Grand Staircase-Escalante National Monument nets important dinosaur discovery
Story by Dr. Alan Titus, Paria River District Paleontologist; and David Hercher, Paria River District Public Affairs. Photos courtesy of Dr. Randy Irmis, Natural History Museum of Utah Chief Curator.
As a child, Taylor Barnette had always dreamed of finding dinosaurs, especially a Tyrannosaurus rex. Growing up in New Mexico, he would pretend to hunt for dinosaurs in the desert surrounding his home.
Fast forward to adulthood. Taylor has found himself fulfilling a lifelong dream— hunting for real dinosaurs as a volunteer for BLM Utah’s Grand Staircase-Escalante National Monument’s paleontology program.
In November 2018, Taylor stood on the ledge of 76-million-year-old sandstone near the top of a steep face, where he noticed bone fragments littered over the slope. This type of discovery was familiar to him as he had seen other dinosaur sites before, mostly of the common plant-eating hadrosaurs. This time, the discovery looked and felt different. That winter, he reported the site to Paria River District (PRD) Paleontologist Dr. Alan Titus, who agreed that the site sounded intriguing and worth exploring further.
When fieldwork resumed the following June, Scott Richardson, a seasonal field tech for the PRD, set out to look for and confirm the site, officially naming it TAB-18-2 (or T2 for short). The site preserved a large theropod dinosaur, believed to possibly be a T. rex. Richardson recommended that the site be excavated. Given the rarity of tyrannosaurs as fossils and that few specimens had been collected from the lower portion of the Kaiparowits Formation, Richardson thought there was a high probability the site could be significant.
To a paleontologist this translates to: a site that is “significant enough that it is worthwhile to plan for and to commit additional resources toward in the interest of furthering scientific research because it will substantially increase our knowledge or will elucidate something new to science,” explained Titus.
The Monument paleo team’s initial work on the site began in the summer of 2020. By the end of the 2020 field season, it became apparent that the site contained an exceptionally large individual—in fact one of the largest ever found in the Kaiparowits Plateau (probably exceeding 30-feet-long in life)—with a good deal of the skeleton, including the skull, still in the ground.
Given the size of the animal and the fact that it was capped by a solid six-foot-thick wall of concrete-hard sandstone, the BLM turned to its longtime partner, Dr. Randy Irmis, and the Natural History Museum of Utah (NHMU), for help. When work resumed at the site in 2021, the first challenge was to push back the nearly impenetrable sandstone wall. The Museum’s volunteers picked and hammered day after day, eventually managing to push it back almost eight feet beyond its former limit. In so doing, they uncovered a trove of beautifully preserved bone from nearly every part of the animal’s body: skull, legs, backbone, tail and pelvis.
“The bone quality is as good as I’ve seen from the Kaiparowits,” said Dr. Irmis, Natural History Museum of Utah Chief Curator and Curator of Paleontology and Associate Professor of Geology and Geophysics, University of Utah.
So much bone is there that the team’s biggest challenge so far has been trying to find ways to split the specimen into blocks of manageable size.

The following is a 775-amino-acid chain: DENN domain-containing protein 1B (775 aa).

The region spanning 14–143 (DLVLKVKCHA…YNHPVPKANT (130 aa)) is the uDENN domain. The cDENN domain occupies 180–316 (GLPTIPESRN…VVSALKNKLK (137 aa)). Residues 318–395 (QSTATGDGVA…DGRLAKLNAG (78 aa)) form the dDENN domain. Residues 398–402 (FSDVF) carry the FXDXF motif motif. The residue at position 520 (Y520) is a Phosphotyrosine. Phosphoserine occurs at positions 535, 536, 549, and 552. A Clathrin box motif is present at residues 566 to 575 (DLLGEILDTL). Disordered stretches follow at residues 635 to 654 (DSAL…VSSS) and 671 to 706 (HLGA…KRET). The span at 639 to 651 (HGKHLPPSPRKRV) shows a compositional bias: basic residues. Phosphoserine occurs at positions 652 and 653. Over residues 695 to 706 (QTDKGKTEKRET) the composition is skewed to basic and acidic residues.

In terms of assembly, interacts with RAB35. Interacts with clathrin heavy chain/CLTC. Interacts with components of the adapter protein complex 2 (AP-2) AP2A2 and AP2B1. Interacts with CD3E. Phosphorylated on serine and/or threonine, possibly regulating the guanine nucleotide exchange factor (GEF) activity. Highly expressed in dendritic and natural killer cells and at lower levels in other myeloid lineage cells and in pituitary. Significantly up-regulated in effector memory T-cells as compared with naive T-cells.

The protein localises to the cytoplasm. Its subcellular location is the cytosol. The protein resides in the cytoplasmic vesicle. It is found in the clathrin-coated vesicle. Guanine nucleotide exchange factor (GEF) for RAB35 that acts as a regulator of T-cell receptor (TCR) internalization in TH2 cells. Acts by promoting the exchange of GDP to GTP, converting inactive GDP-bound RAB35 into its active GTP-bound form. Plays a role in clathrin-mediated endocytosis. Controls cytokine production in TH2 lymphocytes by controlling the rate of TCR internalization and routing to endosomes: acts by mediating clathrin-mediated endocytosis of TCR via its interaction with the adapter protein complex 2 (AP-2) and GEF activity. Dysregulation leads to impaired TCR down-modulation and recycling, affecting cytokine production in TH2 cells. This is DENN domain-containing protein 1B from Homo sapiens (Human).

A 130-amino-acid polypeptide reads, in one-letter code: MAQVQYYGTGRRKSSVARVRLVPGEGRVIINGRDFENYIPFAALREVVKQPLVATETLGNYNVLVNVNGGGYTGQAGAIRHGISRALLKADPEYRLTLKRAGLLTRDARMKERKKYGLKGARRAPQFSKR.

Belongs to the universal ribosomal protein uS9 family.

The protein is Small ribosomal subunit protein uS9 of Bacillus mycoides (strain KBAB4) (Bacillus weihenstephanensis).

“Right now, if I just capped everywhere there is high density bone, I’d have a single block weighing about 5 tons, which we could never get out of this remote location,” said Tylor Birthisel, NHMU’s lab and field program manager.
Undaunted by the logistics, the museum team will be back in 2022 to try and solve this puzzle, as well as the many other challenges that come with retrieving such an important specimen from the rugged Kaiparowits Plateau, and getting it ready for scientific research. A team including Dr. Irmis is currently trying to determine if there might be second new species of tyrannosaur in the Kaiparowits Formation and this new specimen will certainly be important for answering that question.
“There is such vast potential for the Monument to help paleontologists answer some big-picture questions on evolution and extinction,” said Dr. Irmis. “It really is the ideal outdoor laboratory. Specimens like these are important pieces of a much larger puzzle—collecting, studying, and preserving them is important for both science and the public.”
This “T2” excavation is part of a cooperative partnership between the BLM, the Natural History Museum of Utah, and a collective army of paleo volunteers—the proverbial backbone of the Grand Staircase-Escalante National Monument paleontology program. The volunteers have tirelessly helped excavate and prepare specimens of more than a dozen new species within the fossil-rich badlands of the Kaiparowits Plateau for over 25 years, many of which have yet to be prepared for scientific research.
For more information about the Grand Staircase-Escalante National Monument Paleo Volunteer Program, please contact Katja Knoll at: email@example.com.
Check out these paleo materials from Grand Staircase-Escalante National Monument from 2021:
- Dino dentistry extracts paleo story from public land
- Evidence indicates Tyrannosaurs may not have been a solitary species after all
- GSENM 25th Anniversary Audio Series
- GSENM 25th Anniversary Video Science Series
- Teratophoneus Social Behavior Research Press Kit
- The Rainbows & Unicorns Quarry
- Geology and taphonomy of a unique tyrannosaurid bonebed from the upper Campanian Kaiparowits Formation of southern Utah: implications for tyrannosaurid gregariousness